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Interest rate cuts may not have the same power in boosting demand as they once had, but they can still help support an economy that is struggling through a period of below-trend growth, Australia's central bank chief said on Friday.
Speaking to lawmakers at his twice-yearly parliamentary testimony, Reserve Bank of Australia (RBA) Governor Glenn Stevens said it was with this in mind that the bank decided to cut interest rates last week.
"Our judgement is that it still has some ability to assist the transition the economy is making, and we regarded it as appropriate to provide that support," Stevens said.
The RBA surprised some analysts last week when it reduced its cash rate by a quarter point to a record low 2.25 percent, resuming an easing cycle that had been on ice since late 2013.
While Stevens gave no clear guidance on whether the bank would ease again, debt markets imply a better-than-evens chance of a follow-up cut in March and are nearly fully priced for one by April.
Commonwealth Bank chief economist Michael Blythe said the tone of Stevens' remarks suggested further easing was possible.
"So the door is certainly open to further rate cuts if the Board thinks the economy needs an extra nudge along," Blythe said.
"We have a rate cut penciled-in for March. We expect 2 percent to mark the cash rate low. But clearly in the current environment it is too early to rule out further cuts."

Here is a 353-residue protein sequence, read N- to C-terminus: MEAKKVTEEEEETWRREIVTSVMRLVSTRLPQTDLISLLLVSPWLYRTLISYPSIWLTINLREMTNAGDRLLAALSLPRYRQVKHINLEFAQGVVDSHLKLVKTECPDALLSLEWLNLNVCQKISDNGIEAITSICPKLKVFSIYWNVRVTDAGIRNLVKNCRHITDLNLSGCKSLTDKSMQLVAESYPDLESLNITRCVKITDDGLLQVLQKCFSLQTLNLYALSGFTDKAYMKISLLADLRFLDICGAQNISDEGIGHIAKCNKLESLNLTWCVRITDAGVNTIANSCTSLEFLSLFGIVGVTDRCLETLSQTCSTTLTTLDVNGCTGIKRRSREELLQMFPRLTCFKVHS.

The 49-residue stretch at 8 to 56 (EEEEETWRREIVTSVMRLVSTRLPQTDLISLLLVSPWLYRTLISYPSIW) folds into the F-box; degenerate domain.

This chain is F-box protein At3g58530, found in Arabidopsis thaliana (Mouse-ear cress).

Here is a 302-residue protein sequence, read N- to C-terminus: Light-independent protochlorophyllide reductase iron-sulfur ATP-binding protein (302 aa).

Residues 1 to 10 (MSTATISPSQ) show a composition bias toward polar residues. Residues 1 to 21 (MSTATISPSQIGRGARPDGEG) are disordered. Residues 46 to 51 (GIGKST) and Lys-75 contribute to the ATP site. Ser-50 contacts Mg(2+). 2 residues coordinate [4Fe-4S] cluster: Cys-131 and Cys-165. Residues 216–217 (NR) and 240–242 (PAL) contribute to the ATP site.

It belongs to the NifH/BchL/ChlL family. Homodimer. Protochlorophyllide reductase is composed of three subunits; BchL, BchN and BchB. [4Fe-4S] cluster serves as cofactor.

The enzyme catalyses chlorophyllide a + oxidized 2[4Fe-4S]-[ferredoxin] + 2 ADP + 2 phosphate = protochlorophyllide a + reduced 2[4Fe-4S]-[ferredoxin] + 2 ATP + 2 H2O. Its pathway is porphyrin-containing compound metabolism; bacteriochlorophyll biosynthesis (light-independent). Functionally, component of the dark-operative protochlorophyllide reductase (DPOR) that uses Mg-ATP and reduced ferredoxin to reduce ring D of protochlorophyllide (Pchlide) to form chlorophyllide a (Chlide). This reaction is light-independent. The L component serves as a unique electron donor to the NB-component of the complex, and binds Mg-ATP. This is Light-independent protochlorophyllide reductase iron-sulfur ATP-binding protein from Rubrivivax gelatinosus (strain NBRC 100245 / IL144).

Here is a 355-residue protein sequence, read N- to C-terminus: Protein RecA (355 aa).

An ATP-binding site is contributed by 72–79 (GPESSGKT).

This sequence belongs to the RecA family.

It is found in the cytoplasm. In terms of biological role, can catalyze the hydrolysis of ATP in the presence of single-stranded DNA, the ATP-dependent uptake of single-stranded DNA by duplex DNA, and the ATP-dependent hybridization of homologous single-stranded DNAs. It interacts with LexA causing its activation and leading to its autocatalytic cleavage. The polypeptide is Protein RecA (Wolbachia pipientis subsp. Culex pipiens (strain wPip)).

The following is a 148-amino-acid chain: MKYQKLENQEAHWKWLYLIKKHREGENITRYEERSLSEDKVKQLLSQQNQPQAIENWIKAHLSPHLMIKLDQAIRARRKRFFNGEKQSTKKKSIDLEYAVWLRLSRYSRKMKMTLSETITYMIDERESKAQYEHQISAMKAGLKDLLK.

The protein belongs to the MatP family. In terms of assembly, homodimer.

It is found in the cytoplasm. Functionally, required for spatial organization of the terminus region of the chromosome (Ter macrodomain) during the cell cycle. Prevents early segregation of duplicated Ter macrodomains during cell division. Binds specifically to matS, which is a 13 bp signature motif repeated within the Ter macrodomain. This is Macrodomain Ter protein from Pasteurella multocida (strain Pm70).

Stevens reminded lawmakers that the bank took into account revised outlooks for longer sub-trend growth, a higher peak in the unemployment rate, and slightly lower inflation when deciding to ease borrowing costs.
He was quick to add that the central bank was mindful of home prices, which have continued to increase.
"Developments in the Sydney market remain concerning, but in the end we did not see these trends as overwhelming a case for a further easing in monetary policy that was made on more general grounds," he said.
"Excluding Sydney, the rise for Australia as a whole over the past year was about 5 percent. That is a healthy pace but not alarming, and some cities have seen price falls."
Stevens also said the recent steep fall in the Australian dollar was "more or less" expected. He added he could think of reasons for the currency to fall further still, but declined to expand on them.
The Australian dollar barely reacted to Stevens' latest remarks. It was a touch firmer on the day at $0.7744, holding above a six-year trough of $0.7627 set early this month.
Stevens comments were pretty much a repeat of the bank's quarterly monetary policy statement released last week.
In the statement, the RBA also underscored a string of uncertainties facing the economy, not least the combined effect of the collapse in oil prices and a lower exchange rate on domestic activity and inflation.
Global uncertainties including low oil prices, China's economic outlook, and the impact of a massive bond buying scheme from the European Central Bank, have added to pressure on other central banks to take extra steps.
Sweden's central bank was the latest to launch unconventional measures including negative interest rates and bond purchases. The Riksbank said further steps could be taken to battle falling prices.